While he isn’t yet advocating government regulation, he said, "I think we should be having a public conversation."

Dangerous Business

McNamee is an investor at Elevation Partners, where U2 frontman Bono is also an investor. But McNamee is best known for helping found Silver Lake Partners and previously running T. Rowe Price’s tech investments. He was once an advisor to Facebook CEO Mark Zuckerberg.

It’s not the basic services of these companies, such as search or social networking, that he regrets funding. It’s their business model – advertising – which has become the root of the current problem, he feels.

Roger McNameeAdvertising has caused these companies to "borrow techniques" from the gambling industry to make their products addictive  — the more you feel compelled to continually use their products, the more information the internet companies are able to gather about you.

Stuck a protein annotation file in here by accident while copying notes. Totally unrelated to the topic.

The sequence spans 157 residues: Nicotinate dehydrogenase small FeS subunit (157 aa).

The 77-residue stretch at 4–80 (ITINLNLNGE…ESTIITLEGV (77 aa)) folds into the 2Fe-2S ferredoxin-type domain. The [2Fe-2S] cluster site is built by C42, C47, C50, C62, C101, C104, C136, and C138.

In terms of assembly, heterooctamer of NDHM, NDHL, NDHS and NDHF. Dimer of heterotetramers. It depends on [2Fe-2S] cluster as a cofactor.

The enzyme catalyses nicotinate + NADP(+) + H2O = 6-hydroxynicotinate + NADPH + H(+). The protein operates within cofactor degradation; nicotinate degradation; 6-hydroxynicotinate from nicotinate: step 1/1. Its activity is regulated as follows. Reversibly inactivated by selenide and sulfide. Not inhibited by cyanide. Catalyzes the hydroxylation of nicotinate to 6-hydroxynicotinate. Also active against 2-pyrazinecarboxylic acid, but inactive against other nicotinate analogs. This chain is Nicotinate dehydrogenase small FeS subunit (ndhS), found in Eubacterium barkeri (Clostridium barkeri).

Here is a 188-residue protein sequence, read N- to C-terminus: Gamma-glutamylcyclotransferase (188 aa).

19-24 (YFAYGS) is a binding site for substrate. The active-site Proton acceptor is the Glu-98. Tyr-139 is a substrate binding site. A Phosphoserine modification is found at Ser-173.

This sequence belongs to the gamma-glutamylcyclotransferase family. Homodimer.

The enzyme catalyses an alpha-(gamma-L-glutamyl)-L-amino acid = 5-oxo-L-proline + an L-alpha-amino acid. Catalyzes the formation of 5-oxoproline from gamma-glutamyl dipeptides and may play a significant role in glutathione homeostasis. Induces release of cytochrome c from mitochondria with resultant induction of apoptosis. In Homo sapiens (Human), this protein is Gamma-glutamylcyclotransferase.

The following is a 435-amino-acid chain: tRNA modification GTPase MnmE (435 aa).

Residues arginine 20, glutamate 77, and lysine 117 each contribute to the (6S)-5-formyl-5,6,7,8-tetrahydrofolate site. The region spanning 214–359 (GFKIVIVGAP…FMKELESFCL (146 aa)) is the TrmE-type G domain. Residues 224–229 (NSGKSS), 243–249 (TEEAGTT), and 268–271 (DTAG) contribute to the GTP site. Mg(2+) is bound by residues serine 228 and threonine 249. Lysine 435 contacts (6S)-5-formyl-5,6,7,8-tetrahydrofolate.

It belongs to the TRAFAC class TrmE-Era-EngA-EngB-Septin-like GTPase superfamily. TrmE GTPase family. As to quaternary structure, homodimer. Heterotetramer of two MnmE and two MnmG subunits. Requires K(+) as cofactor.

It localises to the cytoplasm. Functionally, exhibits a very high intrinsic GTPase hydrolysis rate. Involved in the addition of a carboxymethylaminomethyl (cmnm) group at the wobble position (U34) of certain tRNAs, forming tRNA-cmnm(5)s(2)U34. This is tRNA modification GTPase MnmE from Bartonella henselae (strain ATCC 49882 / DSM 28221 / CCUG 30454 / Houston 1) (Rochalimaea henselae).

That’s led to an amazing level of unregulated profit mongering based on your data without your knowledge or consent, he says. As one example, he cites the time Facebook was questioned by the federal housing agency about data it used for advertising that appeared to target specific ethnic races.

McNamee writes:

"Like gambling, nicotine, alcohol or heroin, Facebook and Google — most importantly through its YouTube subsidiary — produce short-term happiness with serious negative consequences in the long term.

… the big Internet companies know more about you than you know about yourself, which gives them huge power to influence you, to persuade you to do things that serve their economic interests. Facebook, Google and others compete for each consumer’s attention, reinforcing biases and reducing the diversity of ideas to which each is exposed. The degree of harm grows over time.

… The fault lies with advertising business models that drive companies to maximize attention at all costs, leading to ever more aggressive brain hacking."

The implications from all this brain hacking are already causing us harm, ranging from our propensity to addictively check our phones to how the Russians used Facebook to spread misinformation and influence the US election, according to McNamee.

Taking back control